The Soviet Union's part in defeating Fascist Italy the Italian Army suffered more casualties on the Eastern Front than in North Africa entitled the Red Navy to a share of the surrendered Italian fleet. One battleship, one cruiser and two destroyers arrived in the Black Sea after the war and served into the late 1950s though the battleship was destroyed in an explosion purportedly caused by die-hard Fascist saboteurs.

 


 


 

 

 

 

And no study of the Red Navy would be complete without its efforts to build an aircraft carrier. None went to sea during this time frame, but we've provided three examples of the most likely designs along with the aircraft that would have flown from them.

 

 

 

 

 

As the vanguard of international revolution, the Soviet Union's leaders felt they had to justify their actions to the world. Much of the justification for the naval buildup was the "threat" presented by Turkey. The Turks refitted their battle cruiser, and so the former German Goeben appears in Turkish colors as modernized for the Second World War. Turkey also gets the pair of cruisers she tried unsuccessfully to buy in Britain, and the battleship she was offered in their place. And of course the backbone of their actual Turkish fleet is present, the modern destroyers ordered in Italian and British shipyards.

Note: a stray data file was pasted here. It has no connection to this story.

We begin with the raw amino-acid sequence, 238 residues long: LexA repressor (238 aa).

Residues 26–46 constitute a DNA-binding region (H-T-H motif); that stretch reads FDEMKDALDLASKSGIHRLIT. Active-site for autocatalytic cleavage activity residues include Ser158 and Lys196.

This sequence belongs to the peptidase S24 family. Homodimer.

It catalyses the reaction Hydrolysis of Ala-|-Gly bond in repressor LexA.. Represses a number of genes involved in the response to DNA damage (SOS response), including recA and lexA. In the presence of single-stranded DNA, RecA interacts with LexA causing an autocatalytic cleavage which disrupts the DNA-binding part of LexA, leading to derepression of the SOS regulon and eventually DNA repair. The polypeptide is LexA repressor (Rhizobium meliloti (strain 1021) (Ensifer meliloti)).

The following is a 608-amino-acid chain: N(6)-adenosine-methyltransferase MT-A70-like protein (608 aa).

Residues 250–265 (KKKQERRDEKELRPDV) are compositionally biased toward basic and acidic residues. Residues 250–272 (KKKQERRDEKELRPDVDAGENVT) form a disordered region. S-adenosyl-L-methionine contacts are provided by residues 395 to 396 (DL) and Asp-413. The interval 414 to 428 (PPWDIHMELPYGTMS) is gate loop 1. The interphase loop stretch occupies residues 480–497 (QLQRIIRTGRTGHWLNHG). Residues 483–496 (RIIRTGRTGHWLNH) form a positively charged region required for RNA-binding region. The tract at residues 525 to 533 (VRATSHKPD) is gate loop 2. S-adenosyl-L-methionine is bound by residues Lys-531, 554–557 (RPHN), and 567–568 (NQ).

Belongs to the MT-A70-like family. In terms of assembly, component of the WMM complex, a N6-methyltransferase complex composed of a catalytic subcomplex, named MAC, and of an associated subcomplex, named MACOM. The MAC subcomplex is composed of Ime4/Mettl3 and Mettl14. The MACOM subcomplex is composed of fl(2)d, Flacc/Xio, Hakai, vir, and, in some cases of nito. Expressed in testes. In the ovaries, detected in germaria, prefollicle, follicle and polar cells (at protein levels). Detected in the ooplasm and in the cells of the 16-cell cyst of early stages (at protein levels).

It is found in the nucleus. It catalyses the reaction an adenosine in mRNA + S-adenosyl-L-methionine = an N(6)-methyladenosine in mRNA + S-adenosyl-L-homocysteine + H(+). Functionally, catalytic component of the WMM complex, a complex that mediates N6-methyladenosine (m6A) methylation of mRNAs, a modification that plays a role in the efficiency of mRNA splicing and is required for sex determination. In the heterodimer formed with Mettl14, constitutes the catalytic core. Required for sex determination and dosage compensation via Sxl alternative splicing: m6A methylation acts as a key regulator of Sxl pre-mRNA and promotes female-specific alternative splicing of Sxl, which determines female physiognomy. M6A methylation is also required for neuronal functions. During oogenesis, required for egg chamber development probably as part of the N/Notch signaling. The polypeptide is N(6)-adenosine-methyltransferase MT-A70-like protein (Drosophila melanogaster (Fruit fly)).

Romania rarely was mentioned as a threat, though the Romanians attempted to spend their oil revenues on a modest fleet construction program in the 1930s. Italian shipyards presented them with a number of very interesting proposals, and we have these present. The Ansaldo combine's U90 project was a variation on the German "pocket battleship" concept, with six 10-inch (254mm) guns in a pair of triple turrets on the hull of a Duca degli Abruzzi class light cruiser. As the design developed, the hull had to be enlarged to carry such a powerful main armament and the ship would have displaced about 10,000 tons had she been built. OTO offered a much smaller ship with their U102 project, a light cruiser with six six-inch guns mounted forward in the same turrets used in the Littorio class battleships with the aft deck kept clear to handle seaplanes a concept very similar to the Japanese Oyodo drafted about a year later. Neither of these cruiser programs, nor the attempt to add a second division of four destroyers to the fleet, would come to fruition.

 

 

 

 

The Red Navy also maintained a very large air force, and this is represented by a huge swath of counters. The early war force is not very good, with weak fighters and bombers, but improves as the war progresses.

 

Turkey fielded a large air force for the size of its armed forces, with types from many countries. Both sides offered Turkey their most modern aircraft in efforts to entice the republic to join them in the war or at least maintain a benevolent neutrality toward their cause. By actually joining the war, Romania cut herself off from Western aircraft types and since she no longer had to be bribed received the castoffs of the German Air Force.

Black Sea Fleets includes articles that cover all the ships and aircraft described above, and the scenarios make use of them on the Black Sea and also in the eastern Mediterranean. There are even early Cold War scenarios pitting Stalin's blue water fleet against the U.S. Navy.

Click here to order Black Sea Fleets TODAY!